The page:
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What Not to Expect From a Futurist: Trend Watch & Forecasts. Do you know what the main difference is between a trend watcher and a futurist? It’s the time-span orientation. Trend watchers tell you about trends that are happening now in the avant-garde. Futurists philosophize about possible futures many years from now. Not trendy at all! The longer time-frame has effects on what customers can expect from their futurist. Colleague futurist Matthias Horx defined a megatrend as follows. A megatrend takes at least 30 years to decay to half its original valueIt must be apparent in politics, in the economy, in society and cultureIt’s a global phenomenon, so a megatrend is discernable in many areas of the worldIt’s development knows periods of both temporal setbacks and growth Global warming is a good example of a megatrend, as is the increase in the number of technological innovations or the growing world population.

As a consequence, our stories develop slowly. Then they’d ask me: “Okay, but how would the job of the cleaner / banker / secretary change?” Global Problem Solving Without the Globaloney. How to See into the Future. Speaker(s): Tim Harford Chair: Professor Wouter Den Haan Recorded on 5 February 2015 in Old Theatre, Old Building. Tim Harford will explain what’s really going on in the large-scale economic world – and what it means for us all in the future.

Tim Harford (@TimHarford) is a senior columnist for the Financial Times and the presenter of Radio 4’s More or Less and Pop-Up Economics With Tim Harford. He was the winner of the Bastiat Prize for economic journalism in 2006, and More or Less was commended for excellence in journalism by the Royal Statistical Society in 2010, 2011 and 2012. Harford lives in Oxford with his wife and three children, and is a visiting fellow at Nuffield College, Oxford. Wouter Den Haan is Professor of Economics and Co-Director of the Centre for Macroeconomics. The Department of Economics at LSE (@LSEEcon) is one of the largest economics departments in the world. Credits: Tom Sturdy (Audio Post-Production), LSE AV Services (Audio Recording). Event posting. How Different Cultures Understand Time.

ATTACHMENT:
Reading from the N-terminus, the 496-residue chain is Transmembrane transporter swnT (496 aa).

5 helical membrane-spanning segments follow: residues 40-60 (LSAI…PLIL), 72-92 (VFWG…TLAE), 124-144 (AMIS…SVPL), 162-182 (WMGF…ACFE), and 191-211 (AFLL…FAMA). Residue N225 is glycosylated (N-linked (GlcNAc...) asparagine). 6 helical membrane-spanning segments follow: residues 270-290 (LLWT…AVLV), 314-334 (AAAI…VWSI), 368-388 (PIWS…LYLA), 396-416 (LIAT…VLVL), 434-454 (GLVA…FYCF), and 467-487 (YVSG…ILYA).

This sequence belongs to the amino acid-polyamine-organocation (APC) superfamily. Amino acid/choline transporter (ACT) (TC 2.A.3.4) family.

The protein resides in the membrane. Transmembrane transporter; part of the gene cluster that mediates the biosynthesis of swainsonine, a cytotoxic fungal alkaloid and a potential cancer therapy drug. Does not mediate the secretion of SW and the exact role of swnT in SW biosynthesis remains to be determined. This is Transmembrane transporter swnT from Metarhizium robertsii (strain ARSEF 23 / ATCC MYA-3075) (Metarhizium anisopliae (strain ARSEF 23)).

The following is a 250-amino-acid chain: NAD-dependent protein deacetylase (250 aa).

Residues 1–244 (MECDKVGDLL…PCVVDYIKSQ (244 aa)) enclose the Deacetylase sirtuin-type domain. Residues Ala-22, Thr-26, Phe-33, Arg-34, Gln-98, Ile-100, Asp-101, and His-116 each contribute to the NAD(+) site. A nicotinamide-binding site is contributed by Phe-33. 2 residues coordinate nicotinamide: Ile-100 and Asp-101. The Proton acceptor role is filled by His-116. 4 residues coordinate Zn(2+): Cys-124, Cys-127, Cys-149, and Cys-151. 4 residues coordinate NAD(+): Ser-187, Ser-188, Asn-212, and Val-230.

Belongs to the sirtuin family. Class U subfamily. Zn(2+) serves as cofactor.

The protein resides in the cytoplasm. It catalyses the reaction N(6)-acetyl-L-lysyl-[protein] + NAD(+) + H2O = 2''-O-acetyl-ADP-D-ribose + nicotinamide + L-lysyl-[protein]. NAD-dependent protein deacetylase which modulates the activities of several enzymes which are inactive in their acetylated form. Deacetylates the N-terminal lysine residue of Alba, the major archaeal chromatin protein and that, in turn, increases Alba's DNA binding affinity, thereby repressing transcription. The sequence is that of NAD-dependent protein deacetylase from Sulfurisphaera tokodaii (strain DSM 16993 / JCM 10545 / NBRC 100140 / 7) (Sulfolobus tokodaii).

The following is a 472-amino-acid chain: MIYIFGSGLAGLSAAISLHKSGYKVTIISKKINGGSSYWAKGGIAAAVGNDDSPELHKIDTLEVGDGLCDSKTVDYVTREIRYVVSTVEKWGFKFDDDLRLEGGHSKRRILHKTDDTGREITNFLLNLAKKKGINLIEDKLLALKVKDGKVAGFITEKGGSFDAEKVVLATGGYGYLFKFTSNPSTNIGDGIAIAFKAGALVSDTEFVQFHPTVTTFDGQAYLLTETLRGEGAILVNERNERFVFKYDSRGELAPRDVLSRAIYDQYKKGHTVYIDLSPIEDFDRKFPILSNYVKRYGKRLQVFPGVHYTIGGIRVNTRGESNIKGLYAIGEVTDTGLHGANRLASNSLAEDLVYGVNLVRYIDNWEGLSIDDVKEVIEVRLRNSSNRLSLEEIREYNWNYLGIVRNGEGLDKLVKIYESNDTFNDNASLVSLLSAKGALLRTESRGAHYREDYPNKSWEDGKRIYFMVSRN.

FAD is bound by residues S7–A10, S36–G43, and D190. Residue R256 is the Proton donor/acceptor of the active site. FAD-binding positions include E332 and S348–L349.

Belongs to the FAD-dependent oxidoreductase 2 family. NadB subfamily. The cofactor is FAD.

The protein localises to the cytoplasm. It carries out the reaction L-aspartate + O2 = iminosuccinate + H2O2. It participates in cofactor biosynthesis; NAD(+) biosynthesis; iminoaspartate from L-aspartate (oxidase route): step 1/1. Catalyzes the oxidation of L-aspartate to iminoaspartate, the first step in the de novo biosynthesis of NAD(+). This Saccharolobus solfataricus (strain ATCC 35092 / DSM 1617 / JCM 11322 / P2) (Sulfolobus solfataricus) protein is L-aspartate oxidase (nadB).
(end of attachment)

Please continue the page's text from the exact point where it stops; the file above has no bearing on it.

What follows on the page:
The Acceleration of Acceleration: How The Future Is Arriving Far Faster Than Expected. The Acceleration of Acceleration: How The Future Is Arriving Far Faster Than Expected This article co-written with Ken Goffman. One of the things that happens when you write books about the future is you get to watch your predictions fail. This is nothing new, of course, but what’s different this time around is the direction of those failures. Used to be, folks were way too bullish about technology and way too optimistic with their predictions.

But today, the exact opposite is happening. Take Abundance. And we were wrong. Just three years later, Google went on a buying spree, purchasing eight different robotics companies in less than six months, Amazon decided it was time to get into the drone delivery (aka flying robots) business, and Rethink Robotics released Baxter (a story explored in my new release Bold), the first user-friendly industrial robot to hit the market. Rethink Robotics Baxter robot. Baxter was the final straw. And we’re not the only ones having this experience. Paradigm Shifts. Driving Forces and Trends. There is no disagreement that the developed world, has moved from an AGRICULTURAL society (or era) to an INDUSTRIAL society and then to a SERVICE society. Many believe we are now in an INFORMATION society and some might even add a "TECHNOLOGY" society.

I agree with the first two, but rather than use the term "information" I would "digital" and place it under TECHNOLOGY (this is not the conventional wisdom but it seems appropriate to me). I believe we are also seeing the early trends that will usher in the next era (it is hard to tell in advance); my guess is the next era will be described by something like sustainable or "sustainability enhancement" (see below for definition). It is important to realize when using the term ERAS we are talking about the DOMINANT portion of society or the workforce, and that ALL of these sectors still are at play today.Only the relative emphasis changes over time.